Met Office report spells out climate change link to UK storms and flooding
- 10 Feb 2014, 16:00
- Roz Pidcock
As flood waters continue to engulf parts of the UK this weekend,
the Met Office released a report looking at whether climate change
is playing a part in the exceptional weather.
Chief scientist Julia Slingo summarised
the Met Office's position by saying "all the available evidence
suggests there is a link to climate change" - though the full
report makes clear just how difficult it is to unravel the
special weather we get here in the UK.
Official Met Office
figures show this winter brought with it one of the most
exceptional periods of rainfall in England and Wales in at least
248 years, when records began. When the two months are combined, it
was the wettest December and January in the UK as a whole since
The rainfall has hit the south fastest. In January, parts of the
southern England received more than 200 per cent of the average
rainfall for the month - shown in dark blue in the maps below.
Total rainfall (mm) for January in southern England
from records going back to 1910 (top panel), and the
number of days with rain (>1mm) in southern England from records
going back to 1961 (bottom panel). You can see January 2014 on the
far right. (Met Office)
What's behind all the rainfall? A sequence of low pressure
weather systems coming across the Atlantic - with the UK sitting
right in their path, according to the Met Office report.
The Met Office explains it's unusual to see so many severe
storms in a short space of time - with major storms hitting the UK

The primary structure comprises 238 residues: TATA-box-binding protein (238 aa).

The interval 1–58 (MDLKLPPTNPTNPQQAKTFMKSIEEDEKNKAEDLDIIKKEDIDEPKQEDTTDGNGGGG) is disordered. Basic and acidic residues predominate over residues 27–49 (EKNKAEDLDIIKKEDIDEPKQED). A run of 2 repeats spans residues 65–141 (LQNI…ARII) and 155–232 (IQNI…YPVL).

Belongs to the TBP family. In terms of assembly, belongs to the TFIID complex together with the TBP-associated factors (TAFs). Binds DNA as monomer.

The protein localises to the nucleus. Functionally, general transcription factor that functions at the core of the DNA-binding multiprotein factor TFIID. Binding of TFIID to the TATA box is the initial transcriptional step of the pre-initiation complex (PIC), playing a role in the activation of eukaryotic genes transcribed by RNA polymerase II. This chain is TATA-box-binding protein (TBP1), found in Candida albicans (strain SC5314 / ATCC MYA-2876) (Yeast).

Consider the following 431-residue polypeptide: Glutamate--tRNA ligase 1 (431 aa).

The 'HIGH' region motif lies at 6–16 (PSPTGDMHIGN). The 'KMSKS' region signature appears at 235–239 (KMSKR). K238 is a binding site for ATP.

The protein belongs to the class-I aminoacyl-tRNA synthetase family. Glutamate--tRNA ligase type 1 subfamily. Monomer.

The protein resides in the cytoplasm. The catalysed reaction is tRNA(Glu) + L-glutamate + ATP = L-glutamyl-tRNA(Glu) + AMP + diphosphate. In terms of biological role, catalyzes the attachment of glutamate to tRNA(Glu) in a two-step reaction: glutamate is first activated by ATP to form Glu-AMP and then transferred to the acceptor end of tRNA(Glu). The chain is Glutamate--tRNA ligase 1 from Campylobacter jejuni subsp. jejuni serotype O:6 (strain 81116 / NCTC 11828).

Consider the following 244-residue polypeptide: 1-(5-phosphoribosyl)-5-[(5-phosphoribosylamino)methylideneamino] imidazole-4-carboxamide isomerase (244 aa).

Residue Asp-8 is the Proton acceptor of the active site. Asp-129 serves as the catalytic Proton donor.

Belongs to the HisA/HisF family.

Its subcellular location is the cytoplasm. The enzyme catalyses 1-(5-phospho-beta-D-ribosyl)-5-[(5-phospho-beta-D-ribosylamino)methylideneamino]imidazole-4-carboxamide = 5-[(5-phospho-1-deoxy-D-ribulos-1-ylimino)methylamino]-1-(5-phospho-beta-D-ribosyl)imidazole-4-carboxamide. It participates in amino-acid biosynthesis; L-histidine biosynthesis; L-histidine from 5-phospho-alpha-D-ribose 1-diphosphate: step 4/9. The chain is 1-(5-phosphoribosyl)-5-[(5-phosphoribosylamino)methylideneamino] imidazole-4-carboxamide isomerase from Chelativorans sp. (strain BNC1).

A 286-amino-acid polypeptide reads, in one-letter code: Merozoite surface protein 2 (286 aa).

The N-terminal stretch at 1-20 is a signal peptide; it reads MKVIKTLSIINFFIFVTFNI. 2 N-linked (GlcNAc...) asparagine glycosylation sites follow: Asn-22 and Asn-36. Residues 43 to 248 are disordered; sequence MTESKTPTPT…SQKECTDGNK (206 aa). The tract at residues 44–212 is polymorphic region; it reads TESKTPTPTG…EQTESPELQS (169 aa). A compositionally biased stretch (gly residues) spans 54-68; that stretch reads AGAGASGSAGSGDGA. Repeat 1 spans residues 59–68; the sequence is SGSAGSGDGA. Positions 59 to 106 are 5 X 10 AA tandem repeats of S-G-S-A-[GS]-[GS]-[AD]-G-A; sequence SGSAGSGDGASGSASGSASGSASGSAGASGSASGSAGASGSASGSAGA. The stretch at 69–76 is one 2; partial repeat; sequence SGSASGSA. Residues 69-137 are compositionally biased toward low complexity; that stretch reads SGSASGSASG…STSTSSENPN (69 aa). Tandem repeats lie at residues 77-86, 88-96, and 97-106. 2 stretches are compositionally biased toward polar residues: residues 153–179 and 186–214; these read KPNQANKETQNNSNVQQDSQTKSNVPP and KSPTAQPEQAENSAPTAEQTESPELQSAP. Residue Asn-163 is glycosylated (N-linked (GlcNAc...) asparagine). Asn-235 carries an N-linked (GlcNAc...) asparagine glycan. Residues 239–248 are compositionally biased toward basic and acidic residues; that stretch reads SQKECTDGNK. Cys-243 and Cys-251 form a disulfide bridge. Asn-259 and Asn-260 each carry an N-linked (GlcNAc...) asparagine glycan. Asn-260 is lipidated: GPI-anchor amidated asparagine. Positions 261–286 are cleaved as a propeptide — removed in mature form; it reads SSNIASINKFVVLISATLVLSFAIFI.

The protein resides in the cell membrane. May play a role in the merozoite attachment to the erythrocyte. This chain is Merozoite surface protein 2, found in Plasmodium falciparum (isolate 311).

on 4th December, again on 5th January and continuing into the first
week of February. The report says:
"Although no individual storm can be
regarded as exceptional, the clustering and persistence of the
storms is highly unusual … It is this continued run of storms that
has created the exceptional flooding conditions experienced in the
Somerset Levels, for example."
Why so stormy?
Storms usually follow a certain pathway across land and ocean,
known as a storm track. The position of the storm tracks is largely
determined by the jet stream - a thin, fast flowing ribbon of air
high up in the atmosphere that acts to steer weather systems
towards the UK.
The jet stream was unusually strong in December and January,
creating perfect conditions for a sequence of strong storms to
weave their way across the Atlantic to the UK, the report
A different jet stream extending across North Africa and the
North West Pacific has also showed some unusual movements, which
scientists think is contributing to recent storminess in the
A snapshot of a storm approaching the UK on the 5th January,
showing winds up to 60 metres per second (red). Met
The unusual run of weather in the UK isn't an isolated event,
says the Met Office. The new reports links weather systems on both
sides of the Atlantic, saying:
"The severe weather in the UK coincided
with exceptionally cold weather in Canada and the USA … There is a
strong association with the stormy weather experienced in the UK
during December and January and the upstream perturbations to the
jet stream over North America and the North Pacific."
So how much is climate change a factor in what we're seeing?
The new report says there are three things to consider in
assessing the role of climate change in past and future storm and